Everything is about the economics. DACA, NAFTA, N-Korea, UniParty, all of it. It’s the underlying financial and multinational economic constructs, being deconstructed by a U.S. ‘America-First’ President, that are driving the anti-Trump policy narrative.
When reading this article from Reuters interviewing Mexico’s Foreign Minister Luis Videgaray, remember to review through the prism of prior known activity. On the NAFTA front, a continual 5 year review is against Mexico’s interests because it has the potential to address back-doors and work-arounds that multinationals will find in concert with a willingness on Mexico to exploit. Wilburine ain’t no dummy.
Secondly, on the John Kelly comments, remember General Kelly participated in South American and U.S. Mexico summits as head of DHS. Kelly knows the tenuous nature of Mexico’s economy; while it’s doubtful that Kelly used the exact terminology used by the New York Times to create an anti-administration narrative, there’s no doubt of the reality that Mexico’s economy is tenuous at best.
The head of Mexico’s central banking system, Agustin Carstens resigned last December, and continues his role within the World Bank. President Trump’s policies are against the financial interests of Mexico. The outflow of U.S. dollars by Mexican nationals props up the Mexican economy. Clamp down on illegal immigration, and, well, you can see the possibility. Remember, there are trillions of dollars at stake – and those interests extend well beyond the U.S. borders.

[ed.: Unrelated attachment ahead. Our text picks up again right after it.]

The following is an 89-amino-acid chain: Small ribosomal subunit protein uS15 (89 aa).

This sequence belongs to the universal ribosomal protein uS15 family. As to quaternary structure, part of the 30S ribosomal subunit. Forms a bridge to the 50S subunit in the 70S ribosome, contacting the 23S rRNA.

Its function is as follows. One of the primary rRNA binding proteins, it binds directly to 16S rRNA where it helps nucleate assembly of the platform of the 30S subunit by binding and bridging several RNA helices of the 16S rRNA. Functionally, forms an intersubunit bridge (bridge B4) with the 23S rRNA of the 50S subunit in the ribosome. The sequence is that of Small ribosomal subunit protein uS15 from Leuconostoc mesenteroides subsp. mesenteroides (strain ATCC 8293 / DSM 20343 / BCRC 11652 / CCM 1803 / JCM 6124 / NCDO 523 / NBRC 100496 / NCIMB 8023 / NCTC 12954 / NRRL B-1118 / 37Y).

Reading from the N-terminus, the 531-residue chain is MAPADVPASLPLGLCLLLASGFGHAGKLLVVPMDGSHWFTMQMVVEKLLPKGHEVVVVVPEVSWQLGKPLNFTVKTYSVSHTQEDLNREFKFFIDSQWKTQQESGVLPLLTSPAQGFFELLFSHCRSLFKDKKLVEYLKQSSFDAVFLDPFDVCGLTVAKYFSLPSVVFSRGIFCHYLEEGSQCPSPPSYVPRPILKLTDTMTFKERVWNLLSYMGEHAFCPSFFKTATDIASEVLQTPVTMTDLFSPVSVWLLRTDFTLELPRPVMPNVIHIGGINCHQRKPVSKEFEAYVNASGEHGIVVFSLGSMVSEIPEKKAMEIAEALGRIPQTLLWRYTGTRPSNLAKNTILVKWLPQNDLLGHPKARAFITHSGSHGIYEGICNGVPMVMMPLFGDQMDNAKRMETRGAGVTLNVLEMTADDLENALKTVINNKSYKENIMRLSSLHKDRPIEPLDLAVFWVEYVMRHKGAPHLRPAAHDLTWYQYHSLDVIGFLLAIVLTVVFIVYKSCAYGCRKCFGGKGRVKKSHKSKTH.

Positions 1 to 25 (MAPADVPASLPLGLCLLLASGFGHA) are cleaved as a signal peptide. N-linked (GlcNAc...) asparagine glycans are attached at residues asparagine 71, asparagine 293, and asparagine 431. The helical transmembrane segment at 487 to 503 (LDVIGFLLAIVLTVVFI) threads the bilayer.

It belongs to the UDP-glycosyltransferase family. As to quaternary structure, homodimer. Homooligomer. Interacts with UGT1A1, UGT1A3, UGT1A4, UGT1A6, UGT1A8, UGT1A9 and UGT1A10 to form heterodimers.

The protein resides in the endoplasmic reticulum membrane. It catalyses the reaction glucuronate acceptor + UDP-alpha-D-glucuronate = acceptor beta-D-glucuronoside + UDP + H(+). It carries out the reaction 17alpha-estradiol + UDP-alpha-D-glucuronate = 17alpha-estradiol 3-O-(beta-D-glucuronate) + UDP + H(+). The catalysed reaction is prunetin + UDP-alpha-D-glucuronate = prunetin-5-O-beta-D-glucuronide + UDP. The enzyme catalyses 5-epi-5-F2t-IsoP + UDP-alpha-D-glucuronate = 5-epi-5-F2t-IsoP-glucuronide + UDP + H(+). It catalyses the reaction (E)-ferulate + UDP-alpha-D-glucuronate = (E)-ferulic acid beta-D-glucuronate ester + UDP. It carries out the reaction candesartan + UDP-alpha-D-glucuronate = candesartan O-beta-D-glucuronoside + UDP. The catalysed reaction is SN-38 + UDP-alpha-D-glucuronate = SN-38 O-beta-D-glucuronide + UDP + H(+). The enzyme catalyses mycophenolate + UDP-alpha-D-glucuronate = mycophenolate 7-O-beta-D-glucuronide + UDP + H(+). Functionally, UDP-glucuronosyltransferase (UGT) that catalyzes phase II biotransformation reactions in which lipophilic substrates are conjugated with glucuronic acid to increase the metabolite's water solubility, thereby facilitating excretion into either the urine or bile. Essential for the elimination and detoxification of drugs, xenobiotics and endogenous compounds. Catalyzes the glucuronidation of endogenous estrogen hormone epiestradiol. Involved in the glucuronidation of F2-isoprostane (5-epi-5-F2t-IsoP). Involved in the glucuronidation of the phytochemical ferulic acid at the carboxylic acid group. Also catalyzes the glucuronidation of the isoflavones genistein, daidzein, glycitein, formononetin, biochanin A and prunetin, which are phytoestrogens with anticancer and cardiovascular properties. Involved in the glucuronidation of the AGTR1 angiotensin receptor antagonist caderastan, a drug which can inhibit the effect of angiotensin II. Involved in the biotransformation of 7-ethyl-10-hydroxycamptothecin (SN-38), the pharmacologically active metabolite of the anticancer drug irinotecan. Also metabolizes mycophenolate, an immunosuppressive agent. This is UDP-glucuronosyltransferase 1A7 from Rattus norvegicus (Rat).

MEXICO CITY (Reuters) – Mexico’s foreign minister on Friday said a U.S. plan to add a five-year sunset provision to the North American Free Trade Agreement (NAFTA) was redundant, since the pact’s members can already trigger a renegotiation or leave it at any time.
U.S. Commerce Secretary Wilbur Ross said on Thursday that the United States was seeking to add a five-year sunset provision to NAFTA to provide a regular, “systematic re-examination” of the trade pact.
Such a clause means NAFTA would automatically end after five years unless renewed.
Mexico’s Foreign Minister Luis Videgaray said neither his country nor Canada had formally received such a proposal, ahead of a third round of talks to renegotiate NAFTA in Ottawa on Sept. 23-27.
“There is no strict need to have this exit mechanism since the treaty already has a much more flexible exit mechanism,” Videgaray said in an interview with Reuters.
[…] Videgaray earlier said on Friday that the White House had denied that U.S. President Donald Trump’s Chief of Staff John Kelly had said Mexico was on the “verge of collapse”, referring to a U.S. media report earlier this week.
“We have spoken to the White House, and they have confirmed General Kelly did not make at any moment comments of that nature,” Videgaray said in response to a question about a report that appeared in the New York Times on Thursday.
“It would be clearly contrary to everything that we have heard and know of General Kelly in these past months,” he added. (read more)